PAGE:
Featured Image Credit: Chris Rout / Alamy

Terrifying image predicts how humans will evolve - including 'claws' and second eyelids

vt-author-image

By Nasima Khatun

Article saved!Article saved!

Researchers at TollFree Forwarding have left us all terrified after creating computer-generated images depicting what they believe humans could evolve into by the year 3000.

The study concluded that humans will likely have hunched backs, clawed hands, and second eyelids due to our growing obsession with technology. The features were thrown together to create 'Mindy', to help give people a more realistic idea of how this could manifest in us all in the future.

It's no secret that our phones, laptops, and other devices play an essential role in our lives. But after seeing these horrifying images, we might be put off from using them quite so often.

Below we have an image of the 'text claw' and according to Dr. Nikola Djordjevic at Med Alert Help, this is essentially born out of the fact that the internet is constantly in the palm of our hands.

"A few years ago, mobile internet usage surpassed desktop, and we now hold the internet in our hands. However, the way we hold our phones can cause strain in certain points of contact – causing 'text claw,' which is known as cubital tunnel syndrome," she said.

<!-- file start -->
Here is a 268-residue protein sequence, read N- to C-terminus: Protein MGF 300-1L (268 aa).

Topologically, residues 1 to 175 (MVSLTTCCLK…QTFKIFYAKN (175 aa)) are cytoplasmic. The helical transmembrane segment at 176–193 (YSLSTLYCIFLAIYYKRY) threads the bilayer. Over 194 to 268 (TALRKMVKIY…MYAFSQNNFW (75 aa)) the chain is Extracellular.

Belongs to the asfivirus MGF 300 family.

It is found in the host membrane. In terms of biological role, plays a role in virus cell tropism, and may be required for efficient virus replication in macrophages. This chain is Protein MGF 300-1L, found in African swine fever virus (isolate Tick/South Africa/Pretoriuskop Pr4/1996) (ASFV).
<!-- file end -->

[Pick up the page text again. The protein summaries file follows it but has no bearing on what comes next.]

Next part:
Other syndromes linked to this are the 90-degree elbow, which can be created due to pressure in the muscles and ligaments of the arm.

Then we have the hunched back and this one is particularly frightening as it's connected with the brain.

The constant use of technology has had a dramatic effect on 'Mindy's' body.

It is reported that there are "growing concerns that radiofrequency radiation emitted from smartphones could cause serious health implications when exposed to the brain," which in turn can cause the skull to get thicker and the brain to get smaller.

And lastly, we have the second eyelid which is perhaps the weirdest one of them all.

"Mindy’s final change is possibly her most outlandish," the study states. "One area we’re yet to touch on is the eyes. Research into screens causing headaches, eye strain, and even blindness is well established, but how does Mindy’s body look to combat this?"

Well, according to Kasun Ratnayake from the University of Toledo, the answer lies in growing a second eyelid.

"Humans may develop a larger inner eyelid to prevent exposure to excessive light, or the lens of the eye may be evolutionary developed such that it blocks incoming blue light but not other high wavelength lights like green, yellow or red."

Not only that, but all these issues will likely have a substantial effect on our mental health, with evidence already pointing to technology and social media causing a decline on personal well-being as well as increasing anxiety.

So all in all, the future isn't looking too great if this is what we've got to go by.

I don't know what's scarier - the fact that we're all probably going to be hunchbacks with claws for fingers or the fact that skinny jeans and ballerina pumps could possibly be making a comeback. God help us all.

Featured Image Credit: Chris Rout / Alamy